Here’s a demo code to show fact that the std::thread::native_handle(), std::thread::get_id() and pthread_self() return the same pthread_t to handle a C++ thread for Linux/GCC. You also can try it out online.

#include <mutex>
#include <iostream>
#include <chrono>
#include <cstring>
#include <pthread.h>
 
std::mutex iomutex;
void f(int num)
{
    std::this_thread::sleep_for(std::chrono::seconds(1));
    std::lock_guard<std::mutex> lk(iomutex);
    std::cout << "Thread " << num << " pthread_t " << pthread_self() << std::endl;
}
 
int main()
{
    std::thread t1(f, 1), t2(f, 2);
    
    //t1.join(); t2.join();
    //t1.detach(); t2.detach();
    
    std::cout << "Thread 1 thread id " << t1.get_id() << std::endl;
    std::cout << "Thread 2 thread id " << t2.get_id() << std::endl;
    
    std::cout << "Thread 1 native handle " << t1.native_handle() << std::endl;
    std::cout << "Thread 2 native handle " << t2.native_handle() << std::endl;
    
    t1.join(); t2.join();
    //t1.detach(); t2.detach();
}

Build and run it get the following result:

$ g++ -Wall -std=c++11 cpp_thread_pthread.cc -o cpp_thread_pthread -pthread -lpthread
$ ./cpp_thread_pthread 
Thread 1 thread id 140109390030592
Thread 2 thread id 140109381637888
Thread 1 native handle 140109390030592
Thread 2 native handle 140109381637888
Thread 1 pthread_t 140109390030592
Thread 2 pthread_t 140109381637888

However, after calling join() or detach(), the C++ thread loses the info of native handle type:

int main()
{
    std::thread t1(f, 1), t2(f, 2);
    
    t1.join(); t2.join();
    //t1.detach(); t2.detach();
    
    std::cout << "Thread 1 thread id " << t1.get_id() << std::endl;
    std::cout << "Thread 2 thread id " << t2.get_id() << std::endl;
    
    std::cout << "Thread 1 native handle " << t1.native_handle() << std::endl;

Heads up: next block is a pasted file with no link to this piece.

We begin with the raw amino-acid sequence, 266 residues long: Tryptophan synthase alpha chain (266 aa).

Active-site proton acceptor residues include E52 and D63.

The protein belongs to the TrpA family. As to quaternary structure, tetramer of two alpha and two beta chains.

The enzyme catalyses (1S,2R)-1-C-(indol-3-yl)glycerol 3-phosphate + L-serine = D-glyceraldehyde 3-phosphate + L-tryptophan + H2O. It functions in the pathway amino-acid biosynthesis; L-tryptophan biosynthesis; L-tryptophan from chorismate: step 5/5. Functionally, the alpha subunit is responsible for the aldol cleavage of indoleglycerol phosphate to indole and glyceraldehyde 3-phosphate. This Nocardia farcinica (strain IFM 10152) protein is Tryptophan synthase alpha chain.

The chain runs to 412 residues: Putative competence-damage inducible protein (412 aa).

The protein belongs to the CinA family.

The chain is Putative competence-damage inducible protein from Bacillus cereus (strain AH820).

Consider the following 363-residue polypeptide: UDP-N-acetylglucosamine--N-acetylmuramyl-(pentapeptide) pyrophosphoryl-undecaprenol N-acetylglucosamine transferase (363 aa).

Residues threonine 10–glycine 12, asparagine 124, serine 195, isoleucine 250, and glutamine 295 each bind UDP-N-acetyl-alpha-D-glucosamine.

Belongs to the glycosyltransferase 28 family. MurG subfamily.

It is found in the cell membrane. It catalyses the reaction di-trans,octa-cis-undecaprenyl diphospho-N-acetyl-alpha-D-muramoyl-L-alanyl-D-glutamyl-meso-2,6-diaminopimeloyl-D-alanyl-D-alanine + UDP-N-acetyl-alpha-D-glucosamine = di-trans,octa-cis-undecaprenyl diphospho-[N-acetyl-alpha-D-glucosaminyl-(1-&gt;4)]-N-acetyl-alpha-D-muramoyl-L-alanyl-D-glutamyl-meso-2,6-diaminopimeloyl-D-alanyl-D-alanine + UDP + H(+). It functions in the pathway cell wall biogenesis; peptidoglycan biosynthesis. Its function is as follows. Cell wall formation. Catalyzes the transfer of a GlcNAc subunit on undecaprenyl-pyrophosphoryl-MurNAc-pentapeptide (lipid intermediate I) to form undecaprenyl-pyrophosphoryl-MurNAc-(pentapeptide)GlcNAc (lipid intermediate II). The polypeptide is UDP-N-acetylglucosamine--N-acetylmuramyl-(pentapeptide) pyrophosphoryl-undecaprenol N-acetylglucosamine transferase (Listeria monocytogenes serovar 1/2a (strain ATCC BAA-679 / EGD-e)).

std::cout << "Thread 2 native handle " << t2.native_handle() << std::endl;
}
$ ./cpp_thread_pthread
Thread 1 pthread_t 139811504355072
Thread 2 pthread_t 139811495962368
Thread 1 thread id thread::id of a non-executing thread
Thread 2 thread id thread::id of a non-executing thread
Thread 1 native handle 0
Thread 2 native handle 0

So if you call pthread_cancel(t1.native_handle()) after t1 joined/detached, your program will definitely coredump.

3. The Terminator

So in summary, to effectively call native thread termination function(e.g. pthread_cancel), you need to save the native handle before calling std::thread::join() or std::thread::detach(). So that your native terminator always has a valid native handle to use.

Following is the revised Foo class that can stop C++ thread:

class Foo {
public:
    void sleep_for(const std::string &tname, int num)
    {
        prctl(PR_SET_NAME,tname.c_str(),0,0,0);        
        sleep(num);
    }

    void start_thread(const std::string &tname)
    {
        std::thread thrd = std::thread(&Foo::sleep_for, this, tname, 3600);
        tm_[tname] = thrd.native_handle();
        thrd.detach();
        std::cout << "Thread " << tname << " created:" << std::endl;
    }

    void stop_thread(const std::string &tname)
    {
        ThreadMap::const_iterator it = tm_.find(tname);
        if (it != tm_.end()) {
            pthread_cancel(it->second);
            tm_.erase(tname);
            std::cout << "Thread " << tname << " killed:" << std::endl;
        }
    }

private:
    typedef std::unordered_map<std::string, pthread_t> ThreadMap;
    ThreadMap tm_;
};

And the result is:

$ g++ -Wall -std=c++11 kill_cpp_thread.cc -o kill_cpp_thread -pthread -lpthread
$ ./kill_cpp_thread 
Thread test_thread1 created:
30332 30333 pts/5    00:00:00 test_thread1
Thread test_thread1 killed:
Thread test_thread2 created:
30332 30340 pts/5    00:00:00 test_thread2
Thread test_thread2 killed: